Tragedy of Romeo and Juliet: Love which Lead to Death

Robert F. Kennedy said, “Tragedy is a tool for the living to gain wisdom, not a guide by which to live.” This quote tells us that we should all gain wisdom from past experiences, so it can be prevented for the future. Tragedy is defined as events that caused great suffering. Romeo and Juliet teaches us many life lessons that society should learn from. Shakespeare believed that the play was a battle between the star-crossed lovers and fate, but all the events were not destined to happen.

Both characters were so flawed in different ways. Romeo fell in love too quickly and too deeply which influenced his head to listen to his heart. Juliet’s flaw was her loyalty to Romeo, willing to sacrifice herself for love. What makes Romeo and Juliet a tragedy is not the suicide of both characters in the end, but more of how the ending could have been prevented in many different ways.

The love between Romeo and Juliet was so intense and passionate which made the suicide of both characters so tragic.

The moral behind the play is to not make decisions based on passion, but to be patient. “Wisely and slow. They stumble that run fast” (Act 2). The meaning of the phrase plays an important role throughout the entitle story. The actions made by characters that were influenced by love or hatred often had bitter consequences.

Romeo, still in love with Rosaline the night before, married Juliet the day after they had met, despite them both knowing how the marriage would tear apart their colliding households.

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The death of Tybalt was done by compulsion which led to Romeo’s banishment from Verona. Romeo “must” kill himself because he believed that Juliet was dead, instead of going to his confidant: Laurence. This results in both of their deaths. All the major plot points are all hinged by passion, but in the end the results are tragic.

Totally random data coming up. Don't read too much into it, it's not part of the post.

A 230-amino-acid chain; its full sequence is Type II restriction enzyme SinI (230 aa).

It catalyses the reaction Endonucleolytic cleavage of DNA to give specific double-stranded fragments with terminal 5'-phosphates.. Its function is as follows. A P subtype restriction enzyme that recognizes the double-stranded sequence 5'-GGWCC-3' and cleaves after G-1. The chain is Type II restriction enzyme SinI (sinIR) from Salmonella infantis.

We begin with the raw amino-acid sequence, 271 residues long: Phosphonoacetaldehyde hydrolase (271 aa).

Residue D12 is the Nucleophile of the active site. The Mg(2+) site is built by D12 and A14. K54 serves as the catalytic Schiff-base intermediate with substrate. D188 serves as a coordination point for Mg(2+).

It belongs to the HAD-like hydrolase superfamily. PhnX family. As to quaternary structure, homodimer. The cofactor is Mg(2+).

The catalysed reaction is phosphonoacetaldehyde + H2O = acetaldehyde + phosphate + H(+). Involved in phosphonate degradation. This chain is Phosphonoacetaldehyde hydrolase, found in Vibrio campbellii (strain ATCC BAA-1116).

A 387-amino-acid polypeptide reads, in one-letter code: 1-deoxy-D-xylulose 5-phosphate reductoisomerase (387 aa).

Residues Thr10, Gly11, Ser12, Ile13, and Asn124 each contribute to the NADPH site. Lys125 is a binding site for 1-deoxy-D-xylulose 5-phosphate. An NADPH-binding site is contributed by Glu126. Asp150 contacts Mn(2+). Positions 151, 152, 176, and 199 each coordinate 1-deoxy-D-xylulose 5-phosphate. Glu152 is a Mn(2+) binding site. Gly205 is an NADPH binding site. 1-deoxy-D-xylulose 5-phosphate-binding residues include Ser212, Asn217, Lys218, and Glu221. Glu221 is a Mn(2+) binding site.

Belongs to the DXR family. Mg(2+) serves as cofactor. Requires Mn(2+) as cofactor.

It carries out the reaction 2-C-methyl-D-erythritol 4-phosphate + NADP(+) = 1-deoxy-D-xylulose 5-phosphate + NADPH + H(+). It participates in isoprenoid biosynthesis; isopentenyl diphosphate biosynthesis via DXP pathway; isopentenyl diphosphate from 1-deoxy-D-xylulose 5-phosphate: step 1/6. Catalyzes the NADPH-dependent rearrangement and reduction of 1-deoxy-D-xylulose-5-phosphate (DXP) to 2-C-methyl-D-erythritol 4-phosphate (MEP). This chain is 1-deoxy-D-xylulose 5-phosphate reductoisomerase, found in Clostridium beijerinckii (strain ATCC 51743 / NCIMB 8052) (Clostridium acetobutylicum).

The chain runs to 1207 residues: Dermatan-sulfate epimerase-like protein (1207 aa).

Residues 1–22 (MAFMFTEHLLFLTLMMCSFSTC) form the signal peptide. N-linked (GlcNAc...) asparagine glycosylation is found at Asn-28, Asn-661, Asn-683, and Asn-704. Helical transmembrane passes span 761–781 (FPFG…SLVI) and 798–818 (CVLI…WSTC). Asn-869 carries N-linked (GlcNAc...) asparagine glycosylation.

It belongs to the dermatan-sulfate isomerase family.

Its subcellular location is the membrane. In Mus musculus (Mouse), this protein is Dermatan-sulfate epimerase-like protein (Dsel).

The term “star crossed lovers” is used to define Romeo and Juliet because they were lovers who are threatened by outside forces. The “ancient grudge” between the Montagues and the Capulets was powerful enough to tear the two lovers apart. Seeing the hatred between the two households and the inability to communicate, Romeo and Juliet turned to another person as a “parent figure”. Romeo talked to Friar Laurence and Juliet confided in the nurse.

Both parents in the households wanted what was best for their children, though it was not the children’s best interest. Juliet was forced to marry Paris, otherwise she would be disowned by Lord Capulet. They wanted Paris to marry her despite the age difference is because he is equally as wealthy as the Capulets and will treat Juliet very well. By making decisions for their children, the Capulets and the Montagues completely disregarded the people around them and their feelings. The lack of understanding and compassion seemed to have heavily influenced the suicide of Romeo and Juliet.

The role of minor characters such as the Nurse and Friar Laurence played a major role in why Romeo and Juliet is a tragedy. Both characters differentiate in personality and behavior. Juliet considered the nurse to be her parental figure due to the disregard and ignorance that she receives back home. Friar Laurence kept urging Romeo to take caution of their reckless love. In the end, Friar Laurence did end up marrying Romeo and Juliet despite knowing about how the marriage will further tear up the two families. He did have good intentions but it was the lack of thought that got the best of him. The role of the nurse intensifies the tragedies of the play. She kept the entire relationship a secret from the Capulets because she loved Juliet like a daughter and wanted what was best for her.

At first, the Nurse’s negative reaction soon turned into a positive one after seeing that Romeo was good for Juliet. She went great measures to be involved in the relationship. All this changed when Lady Capulet forced Juliet to marry Paris. “Best you marry the County, O, he’s a lovely gentleman” (Act 3). She continued on by insulting Romeo and insisting that Juliet to marry Paris. This act of betrayal is tremendous because Romeo and Juliet lost a friend who could have helped them when they needed it the most: escape from Verona. At the end of the play, readers and audience members could feel the tension and understood how the two were ill-fated lovers. All odds were against Romeo and Juliet.

Going back to the quote said by Robert F. Kennedy, what can we learn from Romeo and Juliet? The deep passion of love Romeo and Juliet had for each other could be felt through the entire play by the audience members. Classifying Romeo and Juliet as a tragedy is due to how all of the deaths and ultimately the ending could have been prevented, but was not. To think before your actions, having a supportive family, and not betraying your loved ones are morals that are taught by Shakespeare through the play. The tragedy of Romeo and Juliet was not only through the faults of Romeo and Juliet, but through the choices made by other characters.

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Tragedy of Romeo and Juliet: Love which Lead to Death. (2021, Apr 25). Retrieved from

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